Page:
We can make it work.
Carol Churchill realizes these five words make a difference. She’s lived by them her whole life. In fact, she purchased one of the engraved bricks at MMCC and had those very words put on it for inspiration. Her father said them to her often while she was growing up.
MMCC should thank him. Her drive and tenacity to get a job done no matter what it takes is what keeps this college going.
It took four years of lobbying in Lansing and getting the community to write letters of support to make MMCC’s case for expanding the Doan campus a reality. MMCC could have easily given up after being turned down time and time again. Still Churchill wouldn’t take “no” for an answer. She pushed on, knowing the project eventually would be approved. Her hard work paid off. In July MMCC received word that the state approved the $8.8 million that will pay for approximately half of the expansion. Groundbreaking on the new Center for Academics and Business Studies will take place in early March 2013. The building is expected to be ready for Fall 2014 classes. We’re glad she didn’t give up.
Not all of the expansion is being done in Mt. Pleasant. The Harrison campus has experienced growth as well. In the beginning it was the computer systems and heating in the main campus that was breaking down every few days. Today work is being done on a new Radiology laboratory. In between, upgrades have been made to multiple departments. MMCC recently partnered with local manufacturing to start a new Plastics Technology program. Was the first grant received? Nope. Still, grants were written and written again until finally receiving a $700,000 grant from the National Science Foundation. Again MMCC didn’t give up and achieved success.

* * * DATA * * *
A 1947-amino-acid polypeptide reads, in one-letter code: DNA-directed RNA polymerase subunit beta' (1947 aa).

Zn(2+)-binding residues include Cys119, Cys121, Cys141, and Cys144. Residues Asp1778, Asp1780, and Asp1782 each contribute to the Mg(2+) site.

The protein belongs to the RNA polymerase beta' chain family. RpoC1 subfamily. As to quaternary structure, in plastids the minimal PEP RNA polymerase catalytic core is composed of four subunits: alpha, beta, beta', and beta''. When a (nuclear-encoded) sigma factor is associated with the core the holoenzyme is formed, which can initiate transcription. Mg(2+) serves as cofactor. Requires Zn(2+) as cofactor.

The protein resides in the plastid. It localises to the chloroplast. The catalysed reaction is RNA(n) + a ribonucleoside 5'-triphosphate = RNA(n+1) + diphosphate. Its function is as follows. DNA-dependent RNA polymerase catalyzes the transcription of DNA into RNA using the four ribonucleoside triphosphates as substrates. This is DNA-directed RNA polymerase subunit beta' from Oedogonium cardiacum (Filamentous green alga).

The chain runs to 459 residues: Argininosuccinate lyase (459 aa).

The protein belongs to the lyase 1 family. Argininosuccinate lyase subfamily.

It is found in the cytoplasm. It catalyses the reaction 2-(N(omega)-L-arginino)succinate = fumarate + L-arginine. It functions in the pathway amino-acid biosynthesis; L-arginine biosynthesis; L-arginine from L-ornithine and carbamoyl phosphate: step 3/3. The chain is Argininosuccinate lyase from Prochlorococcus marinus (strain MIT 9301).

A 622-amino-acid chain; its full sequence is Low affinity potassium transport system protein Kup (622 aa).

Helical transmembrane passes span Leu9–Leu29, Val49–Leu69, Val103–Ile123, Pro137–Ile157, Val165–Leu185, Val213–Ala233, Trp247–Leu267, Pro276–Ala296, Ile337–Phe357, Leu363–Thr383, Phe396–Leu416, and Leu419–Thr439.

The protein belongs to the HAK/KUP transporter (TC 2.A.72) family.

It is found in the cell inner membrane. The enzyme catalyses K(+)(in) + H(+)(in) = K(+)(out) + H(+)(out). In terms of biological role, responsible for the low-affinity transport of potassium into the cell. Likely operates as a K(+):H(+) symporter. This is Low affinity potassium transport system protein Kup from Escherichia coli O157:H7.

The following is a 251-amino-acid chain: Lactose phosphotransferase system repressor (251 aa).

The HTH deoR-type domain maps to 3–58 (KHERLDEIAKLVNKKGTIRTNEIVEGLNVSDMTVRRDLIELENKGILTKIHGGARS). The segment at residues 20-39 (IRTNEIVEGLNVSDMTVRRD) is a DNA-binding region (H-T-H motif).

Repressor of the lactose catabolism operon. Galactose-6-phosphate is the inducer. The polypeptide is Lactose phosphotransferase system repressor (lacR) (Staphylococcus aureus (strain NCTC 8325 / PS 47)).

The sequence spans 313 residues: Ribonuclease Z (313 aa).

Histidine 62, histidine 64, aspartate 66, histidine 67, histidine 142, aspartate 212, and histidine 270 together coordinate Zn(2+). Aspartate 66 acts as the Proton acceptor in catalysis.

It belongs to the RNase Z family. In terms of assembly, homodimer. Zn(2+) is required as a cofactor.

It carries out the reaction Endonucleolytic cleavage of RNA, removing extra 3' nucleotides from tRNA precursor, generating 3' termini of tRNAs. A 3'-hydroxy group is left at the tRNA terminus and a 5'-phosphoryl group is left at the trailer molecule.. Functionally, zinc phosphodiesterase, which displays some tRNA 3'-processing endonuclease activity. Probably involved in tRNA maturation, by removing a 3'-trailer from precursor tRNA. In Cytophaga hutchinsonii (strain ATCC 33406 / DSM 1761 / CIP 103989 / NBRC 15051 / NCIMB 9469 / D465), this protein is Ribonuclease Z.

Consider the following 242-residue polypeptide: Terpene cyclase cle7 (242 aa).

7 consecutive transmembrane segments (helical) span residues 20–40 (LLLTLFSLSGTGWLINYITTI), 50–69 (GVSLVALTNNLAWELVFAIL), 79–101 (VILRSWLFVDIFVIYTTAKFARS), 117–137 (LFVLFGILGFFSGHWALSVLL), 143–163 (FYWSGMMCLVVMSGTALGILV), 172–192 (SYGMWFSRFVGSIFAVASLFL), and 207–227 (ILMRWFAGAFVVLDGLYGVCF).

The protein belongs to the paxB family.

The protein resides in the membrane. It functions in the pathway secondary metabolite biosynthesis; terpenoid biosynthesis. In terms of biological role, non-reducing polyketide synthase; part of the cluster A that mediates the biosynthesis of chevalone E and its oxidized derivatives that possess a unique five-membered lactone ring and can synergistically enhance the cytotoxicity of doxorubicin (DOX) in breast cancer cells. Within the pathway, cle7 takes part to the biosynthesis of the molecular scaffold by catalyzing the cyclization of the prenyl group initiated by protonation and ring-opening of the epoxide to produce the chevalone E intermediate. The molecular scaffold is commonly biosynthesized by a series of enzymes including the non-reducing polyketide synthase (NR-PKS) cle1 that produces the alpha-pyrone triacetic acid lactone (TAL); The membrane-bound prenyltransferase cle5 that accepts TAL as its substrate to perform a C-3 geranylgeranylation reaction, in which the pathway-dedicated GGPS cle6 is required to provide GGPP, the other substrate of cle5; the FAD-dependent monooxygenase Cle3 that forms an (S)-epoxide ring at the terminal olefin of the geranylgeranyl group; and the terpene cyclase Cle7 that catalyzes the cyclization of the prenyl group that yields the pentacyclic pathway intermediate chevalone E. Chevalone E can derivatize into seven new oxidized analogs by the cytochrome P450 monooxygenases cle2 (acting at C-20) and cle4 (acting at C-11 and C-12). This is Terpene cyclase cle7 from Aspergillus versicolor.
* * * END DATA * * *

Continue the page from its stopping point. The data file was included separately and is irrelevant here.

The last time a millage increase was approved was in 1964. Funding keeps getting cut from the state. Unlike most community colleges, a whopping 72 percent of MMCC’s annual budget comes from tuition. Yes, there have been tuition increases and fees, but a 5 percent increase at MMCC is less than 2 percent at a major university. In addition, enrollment and credit hours are down. Churchill and her team had planned for this and were able to hold off the enrollment decline about a year longer than other colleges. Every time there is a drop in funding of any kind, Churchill doesn’t see less dollars. The first thing she sees are the faces of the faculty and staff it will affect and you can see the anguish on her face.
From the Theatre Department’s inadequate facilities to Student Services having more students to see than they have time for, the MMCC faculty and staff figure out how to get the job done with what they have.
No matter what the obstacle, Churchill faces it head on. She doesn’t know any other way. After all, she knows — we can make it work.
The Laker Current